The world premiere of Simon Lehren Wilmont’s “A House Made of Splinters” took place at the Sundance Film Festival. The movie received the World Cinema Documentary Directing Award – the prize for the best director in the international competition program of documentary films.
The war in eastern Ukraine is doing great damage to families living near the front line. The film tells about life in the Lysychansk Center for Psycho-Social Rehabilitation, where a group of social workers is trying to create a safe environment for children to live, while government agencies and courts decide the future of the child and his family.
“I hope to draw attention not only to the ongoing conflict in eastern Ukraine, but also to the long-term, less visible consequences for children and families living there. So with this movie, I wanted to show both the ruthless consequences and the friendship and resilience of these children”
– says the film’s director Simon Lehren Wilmont.
“Shooting of this movie was perhaps the most difficult for me in emotional sense. Because every day you watch children from disadvantaged families, families with alcohol and drug abuse problems, and difficulties they face. Simon is a director with perhaps the most sensitive heart. He cared about every detail during the filming and, like a sponge, absorbed children’s stories and pain. Several times during the filming, I saw him crying while holding a camera”
– says Azad Safarov, line producer and the second director of the film.
Film is the most effective way to convey this information to both the people and the authorities. And we have the right tools to do it. We have been providing psychological assistance to children in boarding schools for a year now, including the heroes of this film.
You can learn more and help us here: https://voices.org.ua/programs/mobilni-psykholohy/
“Luhansk region has been divided by the front line for more than six years. The situation in Lysychansk, where we shot the film, is largely typical of other cities in eastern Ukraine. Businesses and mines were closed, followed by high unemployment, social unrest and problems related to hostilities”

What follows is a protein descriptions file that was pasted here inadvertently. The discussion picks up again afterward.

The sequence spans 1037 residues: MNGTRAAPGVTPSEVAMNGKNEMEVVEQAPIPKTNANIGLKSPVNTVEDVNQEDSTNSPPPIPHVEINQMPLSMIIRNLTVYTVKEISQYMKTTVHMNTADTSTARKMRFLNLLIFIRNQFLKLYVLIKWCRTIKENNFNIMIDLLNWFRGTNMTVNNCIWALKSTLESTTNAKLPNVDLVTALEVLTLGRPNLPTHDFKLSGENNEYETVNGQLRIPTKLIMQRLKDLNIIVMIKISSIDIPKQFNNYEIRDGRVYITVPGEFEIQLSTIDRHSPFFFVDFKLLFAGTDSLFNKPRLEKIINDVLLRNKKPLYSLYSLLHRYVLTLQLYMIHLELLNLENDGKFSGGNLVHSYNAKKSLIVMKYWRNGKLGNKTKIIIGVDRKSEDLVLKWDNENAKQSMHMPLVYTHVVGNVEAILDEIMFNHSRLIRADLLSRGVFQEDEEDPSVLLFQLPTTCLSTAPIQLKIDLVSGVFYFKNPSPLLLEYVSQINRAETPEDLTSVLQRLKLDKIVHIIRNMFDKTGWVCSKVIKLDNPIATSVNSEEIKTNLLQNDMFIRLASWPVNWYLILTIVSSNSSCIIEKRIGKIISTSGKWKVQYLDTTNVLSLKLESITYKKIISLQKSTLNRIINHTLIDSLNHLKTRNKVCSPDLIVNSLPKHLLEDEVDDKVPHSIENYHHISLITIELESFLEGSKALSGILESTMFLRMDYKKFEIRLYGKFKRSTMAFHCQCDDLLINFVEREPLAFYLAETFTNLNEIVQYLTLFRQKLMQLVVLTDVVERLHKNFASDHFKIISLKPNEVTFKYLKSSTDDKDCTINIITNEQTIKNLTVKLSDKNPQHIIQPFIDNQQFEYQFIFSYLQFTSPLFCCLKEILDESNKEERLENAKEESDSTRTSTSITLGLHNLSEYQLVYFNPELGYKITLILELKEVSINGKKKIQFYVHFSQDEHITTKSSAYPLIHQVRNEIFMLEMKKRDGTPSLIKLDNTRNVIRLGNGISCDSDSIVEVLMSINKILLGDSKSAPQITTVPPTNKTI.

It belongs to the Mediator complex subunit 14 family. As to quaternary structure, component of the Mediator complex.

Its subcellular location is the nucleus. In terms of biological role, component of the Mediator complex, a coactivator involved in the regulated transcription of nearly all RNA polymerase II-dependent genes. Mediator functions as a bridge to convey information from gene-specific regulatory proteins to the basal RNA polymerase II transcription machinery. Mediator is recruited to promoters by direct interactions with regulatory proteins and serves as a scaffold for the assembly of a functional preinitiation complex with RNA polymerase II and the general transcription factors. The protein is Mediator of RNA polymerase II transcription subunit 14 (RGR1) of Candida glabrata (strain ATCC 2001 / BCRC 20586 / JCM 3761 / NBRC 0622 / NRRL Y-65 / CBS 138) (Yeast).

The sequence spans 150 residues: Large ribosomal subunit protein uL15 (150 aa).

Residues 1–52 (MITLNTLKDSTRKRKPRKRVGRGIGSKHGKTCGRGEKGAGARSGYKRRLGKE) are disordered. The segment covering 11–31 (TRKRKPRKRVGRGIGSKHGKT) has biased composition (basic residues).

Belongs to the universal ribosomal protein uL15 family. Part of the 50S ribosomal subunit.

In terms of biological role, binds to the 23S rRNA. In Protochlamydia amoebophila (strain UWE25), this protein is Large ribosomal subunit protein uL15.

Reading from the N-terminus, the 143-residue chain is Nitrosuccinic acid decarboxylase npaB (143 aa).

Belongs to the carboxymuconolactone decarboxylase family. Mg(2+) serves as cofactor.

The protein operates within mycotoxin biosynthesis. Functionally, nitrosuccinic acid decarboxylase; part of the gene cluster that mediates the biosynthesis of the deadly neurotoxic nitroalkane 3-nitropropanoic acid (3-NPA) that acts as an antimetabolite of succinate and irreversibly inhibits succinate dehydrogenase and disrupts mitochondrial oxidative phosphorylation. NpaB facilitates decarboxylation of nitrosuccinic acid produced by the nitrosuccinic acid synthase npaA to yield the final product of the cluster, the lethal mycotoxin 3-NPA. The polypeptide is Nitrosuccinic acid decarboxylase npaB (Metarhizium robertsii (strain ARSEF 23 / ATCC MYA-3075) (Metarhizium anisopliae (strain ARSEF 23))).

– says Olena Rozvadovska, head of the Children’s Voices Charitable Foundation and local coordinator of the picture.
“We filmed in an orphanage where children of different ages are staying. They all have different characters and stories that brought them there. Once in the institution, children experience loss. And it doesn’t matter what kind of family they have. Parents will always be good for the child. By protecting them, they protect themselves. Sisters and brothers are often separated in different boarding schools and this is a huge trauma for everyone. For a while, children find themselves under one roof, living their pain and becoming a support to each other. We filmed these stories, both weaknesses and examples of strength. I hope that the film will once again bring us all the long-known truth: every child needs a family.”
“This is a delicately observed film that affords its subjects empathy and respect. “Splinters” may sound unbearably bleak on paper, but this is truly a story of hope” POV Magazine writes. In general, the film garnered an incredible number of positive reviews in the foreign press. IndieWire, Variety, Film Fest Report and many others have written about the film.
[“House Made of Splinters”]… evokes deep sorrow, anger and despair. A motion picture of great emotional power, shot in the intimate space of an orphanage in Ukraine” said Mehdi Balamissa of Film Fest Report on his Twitter account.
The film is a co-production of four countries: Denmark (producer Monica Hellstrom / Final Cut for Real), Sweden (producer Tobias Janson / STORY), Finland (producer Sami Jahnukainen / Donkey Hotel) and Ukraine (producers Daria Bassel and Vika Khomenko / “Moon Man”).
The picture became one of the winners of the Fourteenth Competitive Selection of the State Cinema of Ukraine. In general, production was made possible by the support of the following institutions: Danish Film Institute, Danish Film Directors, Swedish Film Institute, Finnish Film Institute, IMS, State Agency of Ukraine for Cinema, AVEK, Nordic Film & TV Fund, Creative Europe: TV Programming, ARTE, MDR, BBC, DR, SVT, Yle, VPRO and others.